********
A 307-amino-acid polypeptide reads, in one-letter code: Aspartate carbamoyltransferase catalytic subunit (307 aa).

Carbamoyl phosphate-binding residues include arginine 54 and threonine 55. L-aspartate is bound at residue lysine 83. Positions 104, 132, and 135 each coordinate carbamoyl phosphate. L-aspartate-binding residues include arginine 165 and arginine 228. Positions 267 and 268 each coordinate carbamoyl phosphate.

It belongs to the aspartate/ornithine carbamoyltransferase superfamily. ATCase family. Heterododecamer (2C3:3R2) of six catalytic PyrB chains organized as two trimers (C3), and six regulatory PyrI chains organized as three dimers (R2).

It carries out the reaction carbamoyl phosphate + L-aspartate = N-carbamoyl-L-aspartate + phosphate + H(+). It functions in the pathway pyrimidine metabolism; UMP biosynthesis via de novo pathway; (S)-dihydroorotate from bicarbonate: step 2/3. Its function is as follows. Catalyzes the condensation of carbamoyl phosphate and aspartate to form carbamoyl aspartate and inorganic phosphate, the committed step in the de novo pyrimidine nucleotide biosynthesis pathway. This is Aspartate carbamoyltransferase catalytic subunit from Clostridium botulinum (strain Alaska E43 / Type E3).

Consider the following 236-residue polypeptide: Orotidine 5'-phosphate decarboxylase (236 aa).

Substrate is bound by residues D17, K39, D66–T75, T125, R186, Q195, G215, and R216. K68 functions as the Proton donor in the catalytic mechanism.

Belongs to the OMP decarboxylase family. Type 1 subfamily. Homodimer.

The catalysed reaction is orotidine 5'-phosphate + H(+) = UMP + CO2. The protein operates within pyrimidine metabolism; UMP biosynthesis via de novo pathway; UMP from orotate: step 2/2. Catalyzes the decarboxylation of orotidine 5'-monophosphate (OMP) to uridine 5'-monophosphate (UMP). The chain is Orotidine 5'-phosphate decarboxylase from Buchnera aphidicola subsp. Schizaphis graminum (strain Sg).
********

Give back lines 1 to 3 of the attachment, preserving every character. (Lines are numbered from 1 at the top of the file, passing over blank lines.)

A 307-amino-acid polypeptide reads, in one-letter code: Aspartate carbamoyltransferase catalytic subunit (307 aa).

Carbamoyl phosphate-binding residues include arginine 54 and threonine 55. L-aspartate is bound at residue lysine 83. Positions 104, 132, and 135 each coordinate carbamoyl phosphate. L-aspartate-binding residues include arginine 165 and arginine 228. Positions 267 and 268 each coordinate carbamoyl phosphate.

It belongs to the aspartate/ornithine carbamoyltransferase superfamily. ATCase family. Heterododecamer (2C3:3R2) of six catalytic PyrB chains organized as two trimers (C3), and six regulatory PyrI chains organized as three dimers (R2).